Fri
Dec 22 2017
12:23 pm
By: michael kaplan  shortURL

(link...)

***FOR IMMEDIATE RELEASE***

United Campus Workers (via Facebook)

December 21, 2017

University of Tennessee-Knoxville-- Just a day before UTK employees recess for their holiday break, relieved that their university jobs are protected from Governor Haslam's radical outsourcing scheme, privatization rears its ugly head again. In a "breaking news" story by Rachel Ohm, "University of Tennessee system, Knoxville campus calculated different outsourcing savings," more number games are played by outsourcing's obsessed proponents, who now want UTK to pay.

The article says that the UT system projected a possible savings of $3.83 million annually. No data is provided whatsoever to explain that estimation, just as again and again the Office of Customer Focused Government, the multi-million dollar state office charged with ramming privatization through, strained to provide its own savings estimates. OCFG's estimates were moreover millions of dollars more than the UT system's, which were millions more than UTK's. These numbers are all projections, and both OCFG and now UT system numbers have no independent verification. What we know for sure is that UTK is efficiently performing high-quality, low-cost facilities services already, and that almost universally outsourcing leads to lower quality services, loss of accountability and specialization, and frequently higher costs as companies focus on their bottom line before all else.

The article says that UTK will now be expected to save the unverified UT system projection--completely in contradiction to the commitment that this was an independent decision by campuses, and for which there would be no retaliation.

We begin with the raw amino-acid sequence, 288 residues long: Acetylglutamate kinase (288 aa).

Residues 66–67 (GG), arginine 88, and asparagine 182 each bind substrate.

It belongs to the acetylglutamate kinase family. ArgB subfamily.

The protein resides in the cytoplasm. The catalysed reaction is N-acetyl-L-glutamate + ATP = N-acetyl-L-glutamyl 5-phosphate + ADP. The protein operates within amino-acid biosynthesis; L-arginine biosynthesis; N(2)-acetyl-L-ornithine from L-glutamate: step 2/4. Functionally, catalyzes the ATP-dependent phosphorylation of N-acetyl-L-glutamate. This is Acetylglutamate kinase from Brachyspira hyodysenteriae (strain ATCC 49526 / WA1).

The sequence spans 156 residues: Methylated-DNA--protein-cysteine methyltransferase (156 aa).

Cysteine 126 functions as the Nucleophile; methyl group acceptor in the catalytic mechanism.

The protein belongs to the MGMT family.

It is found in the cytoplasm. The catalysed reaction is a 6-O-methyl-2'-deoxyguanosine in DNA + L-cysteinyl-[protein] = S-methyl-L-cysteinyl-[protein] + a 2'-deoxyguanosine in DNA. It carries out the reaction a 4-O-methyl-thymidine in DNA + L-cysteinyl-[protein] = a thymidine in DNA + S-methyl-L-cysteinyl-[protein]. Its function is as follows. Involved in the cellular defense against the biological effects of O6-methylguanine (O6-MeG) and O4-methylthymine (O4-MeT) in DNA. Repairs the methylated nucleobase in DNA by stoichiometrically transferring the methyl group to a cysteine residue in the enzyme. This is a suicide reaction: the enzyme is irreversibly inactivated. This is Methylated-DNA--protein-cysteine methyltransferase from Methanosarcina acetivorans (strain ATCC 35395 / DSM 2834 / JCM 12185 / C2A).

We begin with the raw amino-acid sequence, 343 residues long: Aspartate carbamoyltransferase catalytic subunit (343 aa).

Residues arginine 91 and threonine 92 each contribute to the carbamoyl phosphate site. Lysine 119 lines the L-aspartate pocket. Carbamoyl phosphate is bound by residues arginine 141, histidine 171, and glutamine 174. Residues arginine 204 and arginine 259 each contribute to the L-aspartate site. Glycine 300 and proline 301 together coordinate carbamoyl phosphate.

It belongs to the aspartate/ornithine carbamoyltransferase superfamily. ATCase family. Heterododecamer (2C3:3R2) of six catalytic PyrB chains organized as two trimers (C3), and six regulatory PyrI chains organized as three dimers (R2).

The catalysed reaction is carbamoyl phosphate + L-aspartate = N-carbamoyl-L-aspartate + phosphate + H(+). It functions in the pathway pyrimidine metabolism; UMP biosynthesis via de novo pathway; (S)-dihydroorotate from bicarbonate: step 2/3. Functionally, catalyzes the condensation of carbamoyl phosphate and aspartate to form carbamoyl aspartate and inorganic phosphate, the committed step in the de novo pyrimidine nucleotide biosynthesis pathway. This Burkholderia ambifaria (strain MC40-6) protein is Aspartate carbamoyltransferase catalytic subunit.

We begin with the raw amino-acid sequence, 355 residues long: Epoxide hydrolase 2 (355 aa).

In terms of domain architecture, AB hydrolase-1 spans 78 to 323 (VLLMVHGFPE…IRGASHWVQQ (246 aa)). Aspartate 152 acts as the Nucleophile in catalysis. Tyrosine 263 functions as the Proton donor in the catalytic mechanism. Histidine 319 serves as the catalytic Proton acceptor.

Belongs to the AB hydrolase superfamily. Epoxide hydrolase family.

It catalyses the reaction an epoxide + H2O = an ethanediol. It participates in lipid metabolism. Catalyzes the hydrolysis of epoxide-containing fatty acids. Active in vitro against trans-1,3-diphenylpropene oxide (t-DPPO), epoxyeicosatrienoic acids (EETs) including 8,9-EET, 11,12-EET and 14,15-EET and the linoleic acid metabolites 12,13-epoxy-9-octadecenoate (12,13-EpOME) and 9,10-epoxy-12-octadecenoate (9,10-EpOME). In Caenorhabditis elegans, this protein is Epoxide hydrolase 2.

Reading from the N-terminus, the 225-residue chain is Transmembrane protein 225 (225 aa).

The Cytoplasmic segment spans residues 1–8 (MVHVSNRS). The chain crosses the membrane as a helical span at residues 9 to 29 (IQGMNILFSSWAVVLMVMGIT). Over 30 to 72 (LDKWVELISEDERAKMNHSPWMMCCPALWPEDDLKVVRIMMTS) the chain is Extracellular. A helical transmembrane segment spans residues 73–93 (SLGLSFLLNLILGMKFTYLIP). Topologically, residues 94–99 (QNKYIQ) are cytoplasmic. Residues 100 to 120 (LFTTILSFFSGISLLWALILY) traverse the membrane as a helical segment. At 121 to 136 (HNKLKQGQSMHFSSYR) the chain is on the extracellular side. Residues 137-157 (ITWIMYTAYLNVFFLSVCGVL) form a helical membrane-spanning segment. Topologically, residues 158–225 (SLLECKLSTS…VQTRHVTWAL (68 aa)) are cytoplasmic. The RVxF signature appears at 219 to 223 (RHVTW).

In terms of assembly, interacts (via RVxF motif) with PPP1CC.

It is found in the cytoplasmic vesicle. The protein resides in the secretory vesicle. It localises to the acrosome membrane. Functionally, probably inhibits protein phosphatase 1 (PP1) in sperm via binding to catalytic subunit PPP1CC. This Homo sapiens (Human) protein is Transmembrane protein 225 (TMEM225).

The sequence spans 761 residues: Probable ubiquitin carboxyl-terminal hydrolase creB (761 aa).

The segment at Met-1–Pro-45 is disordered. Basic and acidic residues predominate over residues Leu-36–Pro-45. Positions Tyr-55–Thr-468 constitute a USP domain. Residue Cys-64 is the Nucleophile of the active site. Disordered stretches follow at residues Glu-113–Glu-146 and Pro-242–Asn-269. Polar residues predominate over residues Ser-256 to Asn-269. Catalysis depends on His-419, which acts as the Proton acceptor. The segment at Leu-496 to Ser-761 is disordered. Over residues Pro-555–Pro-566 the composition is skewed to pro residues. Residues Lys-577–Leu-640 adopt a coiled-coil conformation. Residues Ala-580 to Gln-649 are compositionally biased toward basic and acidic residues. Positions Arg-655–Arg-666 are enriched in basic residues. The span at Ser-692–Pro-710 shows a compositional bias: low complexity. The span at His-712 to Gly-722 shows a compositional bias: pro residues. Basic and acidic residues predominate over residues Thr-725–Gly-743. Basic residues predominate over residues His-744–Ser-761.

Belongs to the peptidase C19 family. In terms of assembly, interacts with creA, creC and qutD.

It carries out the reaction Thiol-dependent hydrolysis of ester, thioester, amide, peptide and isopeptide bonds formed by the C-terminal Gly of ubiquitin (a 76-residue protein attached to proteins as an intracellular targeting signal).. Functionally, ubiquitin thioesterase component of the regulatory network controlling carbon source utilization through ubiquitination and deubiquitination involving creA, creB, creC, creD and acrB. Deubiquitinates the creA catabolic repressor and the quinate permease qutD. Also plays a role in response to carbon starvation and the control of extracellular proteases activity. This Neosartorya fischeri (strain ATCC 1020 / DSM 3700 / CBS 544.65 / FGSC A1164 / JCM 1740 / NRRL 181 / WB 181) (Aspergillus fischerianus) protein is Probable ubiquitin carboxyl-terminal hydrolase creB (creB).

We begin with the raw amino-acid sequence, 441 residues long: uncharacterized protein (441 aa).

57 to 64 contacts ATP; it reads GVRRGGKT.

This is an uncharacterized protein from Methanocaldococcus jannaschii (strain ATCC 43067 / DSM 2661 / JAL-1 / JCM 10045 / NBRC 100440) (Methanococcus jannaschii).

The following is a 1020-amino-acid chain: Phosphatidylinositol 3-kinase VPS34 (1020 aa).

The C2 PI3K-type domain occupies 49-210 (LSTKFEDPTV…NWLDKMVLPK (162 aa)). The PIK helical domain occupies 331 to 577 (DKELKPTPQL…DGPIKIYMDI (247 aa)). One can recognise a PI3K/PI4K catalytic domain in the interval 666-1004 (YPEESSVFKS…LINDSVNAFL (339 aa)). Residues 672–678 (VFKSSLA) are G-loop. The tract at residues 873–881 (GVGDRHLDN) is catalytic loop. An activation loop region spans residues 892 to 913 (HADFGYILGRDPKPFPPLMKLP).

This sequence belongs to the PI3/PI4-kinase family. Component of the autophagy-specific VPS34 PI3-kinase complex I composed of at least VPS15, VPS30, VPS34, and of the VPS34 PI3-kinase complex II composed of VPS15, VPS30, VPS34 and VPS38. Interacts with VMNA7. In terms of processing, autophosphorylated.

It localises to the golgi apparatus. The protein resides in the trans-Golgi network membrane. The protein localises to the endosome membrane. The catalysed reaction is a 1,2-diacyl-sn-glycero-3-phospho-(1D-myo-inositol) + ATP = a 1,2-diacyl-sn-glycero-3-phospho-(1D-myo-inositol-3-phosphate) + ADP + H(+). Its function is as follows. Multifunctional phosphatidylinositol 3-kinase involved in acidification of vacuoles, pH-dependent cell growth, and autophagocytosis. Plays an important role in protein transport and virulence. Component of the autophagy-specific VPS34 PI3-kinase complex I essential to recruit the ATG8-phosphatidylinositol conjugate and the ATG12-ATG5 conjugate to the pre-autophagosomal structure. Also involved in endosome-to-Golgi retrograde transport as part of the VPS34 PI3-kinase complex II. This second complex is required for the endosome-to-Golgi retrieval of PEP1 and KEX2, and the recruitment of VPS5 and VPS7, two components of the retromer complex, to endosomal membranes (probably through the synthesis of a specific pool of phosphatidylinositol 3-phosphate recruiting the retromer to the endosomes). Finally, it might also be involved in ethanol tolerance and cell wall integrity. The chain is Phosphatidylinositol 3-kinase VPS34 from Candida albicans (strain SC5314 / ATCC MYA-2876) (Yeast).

Public budgeting should not be held hostage to the arbitrary and unverifiable claims of private sector companies and their allies seeking to privatize public goods for their own profit. This is both a dangerous and absurd principle that must be opposed; it does not represent official policy or law.

The article demonstrates that both UT President DiPietro and UT Board Vice Chair Raja Jubran went through extraordinary measures to involve themselves in the decision, including disparaging concerned employees and their advocacy. This was despite the pledge of independence to the campuses to determine what was best. Their new demand that campuses meet their own, separate projections of savings is an attack on that independence, and verifies the bad faith of this entire process.

While savings are demanded from our public colleges, none are demanded from the political operatives who concocted and then campaigned for the outsourcing scheme. Some estimates suggest the monthly cost of OCFG operations are as much as $150,000, and the cost of three part-time outsourcing consultants alone has been $612,000 annually. The governor's outsourcing scheme is thus one of the most expensive political price tags in this state--justified by the alleged need for savings.

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